This season, Okorie hopes to improve on her averages of 6.8 points and 6.0 rebounds per game as a junior. Those numbers were up from her sophomore season, when she averaged 3.4 points and 3.7 rebounds a game.
Most impressively, Okorie improved her field goal shooting percentage from 42.6 percent as a sophomore. A similar jump this season could help the Bulldogs set another school record for victories and score more than 69.2 ppg.
“I am confident in myself because I know through the process of practicing and playing basketball at Mississippi State my experience and knowledge has increased,” Okorie said. “That is part of what has given me the confidence in my game for 2016, plus hard work. I have put in so much hard work to get it right.”
Okorie, who sat out her freshman season due to NCAA eligibility issues, said she hasn’t set point or rebound goals for herself for this season. She only said “rebounds and stickbacks” are the areas she wants to improve on from last season. She knows her maturation as an offensive players likely will lead to more touches for her on the low block or in the paint. Schaefer said Okorie might be on the court more with McCowan this season.
That is an imposing thought for the Bulldogs. It also could lead to more assists for the MSU guards, who Okorie said have been working hard to deliver passes high to help the post players finish.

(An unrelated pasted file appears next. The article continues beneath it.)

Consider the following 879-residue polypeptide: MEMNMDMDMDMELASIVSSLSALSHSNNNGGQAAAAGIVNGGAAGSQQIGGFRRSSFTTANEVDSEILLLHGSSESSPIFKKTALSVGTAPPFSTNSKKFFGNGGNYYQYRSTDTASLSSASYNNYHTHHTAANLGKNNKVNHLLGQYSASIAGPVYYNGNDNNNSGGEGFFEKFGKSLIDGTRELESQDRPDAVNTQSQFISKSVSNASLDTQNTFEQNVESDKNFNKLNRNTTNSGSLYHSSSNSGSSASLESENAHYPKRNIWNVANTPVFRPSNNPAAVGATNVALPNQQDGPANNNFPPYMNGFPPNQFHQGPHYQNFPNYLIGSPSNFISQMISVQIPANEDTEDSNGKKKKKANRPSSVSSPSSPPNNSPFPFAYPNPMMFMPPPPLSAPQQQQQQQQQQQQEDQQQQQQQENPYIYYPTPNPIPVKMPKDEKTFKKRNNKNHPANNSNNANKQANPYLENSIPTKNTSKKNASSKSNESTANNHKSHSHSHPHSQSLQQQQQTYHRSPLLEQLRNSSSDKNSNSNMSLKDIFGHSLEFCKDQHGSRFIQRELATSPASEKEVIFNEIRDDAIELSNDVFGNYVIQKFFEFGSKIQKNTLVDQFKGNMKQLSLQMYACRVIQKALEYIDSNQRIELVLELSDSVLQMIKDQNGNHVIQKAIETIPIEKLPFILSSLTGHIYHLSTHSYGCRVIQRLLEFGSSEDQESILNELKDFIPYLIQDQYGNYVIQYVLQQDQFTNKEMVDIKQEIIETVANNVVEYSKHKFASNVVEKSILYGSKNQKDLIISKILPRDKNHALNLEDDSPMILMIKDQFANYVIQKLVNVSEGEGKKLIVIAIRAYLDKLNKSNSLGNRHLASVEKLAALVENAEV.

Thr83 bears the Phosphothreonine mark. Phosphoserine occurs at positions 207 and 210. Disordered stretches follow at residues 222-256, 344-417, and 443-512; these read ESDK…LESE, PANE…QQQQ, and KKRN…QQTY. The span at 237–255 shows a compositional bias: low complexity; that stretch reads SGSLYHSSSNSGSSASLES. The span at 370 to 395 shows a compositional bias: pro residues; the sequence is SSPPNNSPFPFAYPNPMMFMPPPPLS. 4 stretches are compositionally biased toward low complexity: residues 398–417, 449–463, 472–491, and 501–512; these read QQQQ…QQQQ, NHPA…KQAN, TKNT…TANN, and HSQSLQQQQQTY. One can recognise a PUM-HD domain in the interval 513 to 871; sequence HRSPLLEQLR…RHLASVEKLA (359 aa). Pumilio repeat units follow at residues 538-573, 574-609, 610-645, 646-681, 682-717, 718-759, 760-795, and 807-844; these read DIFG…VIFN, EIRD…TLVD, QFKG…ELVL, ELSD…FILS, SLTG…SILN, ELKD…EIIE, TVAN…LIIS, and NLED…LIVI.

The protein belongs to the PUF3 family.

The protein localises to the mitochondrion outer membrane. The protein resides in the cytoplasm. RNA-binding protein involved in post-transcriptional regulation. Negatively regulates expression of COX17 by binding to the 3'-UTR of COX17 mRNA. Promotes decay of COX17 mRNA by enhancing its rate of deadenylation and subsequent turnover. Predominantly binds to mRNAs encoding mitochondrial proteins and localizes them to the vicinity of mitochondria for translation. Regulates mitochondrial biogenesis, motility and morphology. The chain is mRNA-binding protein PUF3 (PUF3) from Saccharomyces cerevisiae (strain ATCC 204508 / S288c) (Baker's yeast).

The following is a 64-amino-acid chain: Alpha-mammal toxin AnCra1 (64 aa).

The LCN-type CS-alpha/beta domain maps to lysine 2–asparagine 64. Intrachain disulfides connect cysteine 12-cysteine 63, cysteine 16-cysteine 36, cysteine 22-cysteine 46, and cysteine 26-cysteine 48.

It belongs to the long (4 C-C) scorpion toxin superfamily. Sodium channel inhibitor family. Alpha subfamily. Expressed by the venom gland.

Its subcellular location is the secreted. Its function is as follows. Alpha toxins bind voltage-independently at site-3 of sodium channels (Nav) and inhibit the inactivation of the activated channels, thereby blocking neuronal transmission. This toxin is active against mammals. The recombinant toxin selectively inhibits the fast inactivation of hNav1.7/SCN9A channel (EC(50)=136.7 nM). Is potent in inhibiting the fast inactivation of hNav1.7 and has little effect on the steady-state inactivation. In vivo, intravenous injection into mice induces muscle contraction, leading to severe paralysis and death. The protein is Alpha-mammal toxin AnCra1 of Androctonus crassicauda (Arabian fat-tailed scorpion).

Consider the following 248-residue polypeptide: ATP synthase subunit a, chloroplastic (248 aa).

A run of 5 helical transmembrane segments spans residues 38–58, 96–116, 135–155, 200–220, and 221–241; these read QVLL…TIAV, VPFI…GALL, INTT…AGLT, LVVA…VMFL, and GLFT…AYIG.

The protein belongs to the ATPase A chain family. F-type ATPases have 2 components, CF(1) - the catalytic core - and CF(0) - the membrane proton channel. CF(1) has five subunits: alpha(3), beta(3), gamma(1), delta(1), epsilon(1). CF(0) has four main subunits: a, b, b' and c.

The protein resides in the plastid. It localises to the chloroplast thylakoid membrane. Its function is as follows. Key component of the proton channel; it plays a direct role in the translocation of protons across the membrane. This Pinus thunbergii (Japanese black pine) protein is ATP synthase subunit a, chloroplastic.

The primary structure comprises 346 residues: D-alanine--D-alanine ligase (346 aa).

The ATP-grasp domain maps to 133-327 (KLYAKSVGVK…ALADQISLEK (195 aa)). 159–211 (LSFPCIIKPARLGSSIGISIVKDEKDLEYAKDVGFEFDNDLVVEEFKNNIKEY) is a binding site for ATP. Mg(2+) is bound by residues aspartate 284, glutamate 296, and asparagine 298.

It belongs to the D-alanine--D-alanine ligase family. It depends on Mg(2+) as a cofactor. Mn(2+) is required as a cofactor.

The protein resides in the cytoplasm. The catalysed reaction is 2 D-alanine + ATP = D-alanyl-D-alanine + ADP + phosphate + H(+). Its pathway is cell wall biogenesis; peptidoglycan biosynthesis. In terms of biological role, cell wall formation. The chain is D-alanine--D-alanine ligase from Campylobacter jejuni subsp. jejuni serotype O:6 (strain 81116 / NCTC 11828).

Okorie said she hasn’t considered the possibility of having one more year of eligibility following this season. She also declined to think about moving on to play in the WNBA or professionally overseas.
Schaefer said he has talked to Okorie about possibly earning another year of eligibility, but he doesn’t know if it will be possible. If he had his choice, though, Schaefer would love to have Okorie back because she works hard, sacrifices for the team, and is a wonderful teammate, just ask McCowan.
“Chinwe has come far from when we got here in the summertime,” McCowan said. “She is catching balls really well and finishing really well time. She is taking her time. On defense, she is starting to get it down.”
Said Schaefer, “How can you not respect that kid? She has not seen her mom in six years. I have a real respect for her and the way she handles herself. She is going to have a double major when she graduates. She takes great pride in her schoolwork, so what is not to love about that?”
Given how much she has improved, Okorie acknowledges the thought of playing professional basketball is “kind of playing around” in the back of her mind, but she doesn’t want to lose focus on her studies. Okorie was a Southeastern Conference SEC First-Year Academic Honor Roll member in 2014 and a member of the SEC Academic Honor Roll in 2015, 2016.
Still, Okorie appears willing to consider that chance when it comes to her, at least until after this season or her career at MSU is finished.
Then, and only then, will Okorie re-dedicate herself to take her game up another level and polish that shooting touch so it shines.
“If God says this is where I want you to be, I am not going to challenge that call,” Okorie said. “I can make my goals and set plans, but, at the end of the day, whatever God says that is what I feel like is going to happen.
“I feel no pressure, although it is challenging because this is my team and we have to get to our goals before I can think about that next level. That is what my plan is.”
Follow Dispatch sports editor Adam Minichino on Twitter @ctsportseditor
Adam Minichino is the former Sports Editor for The Commercial Dispatch.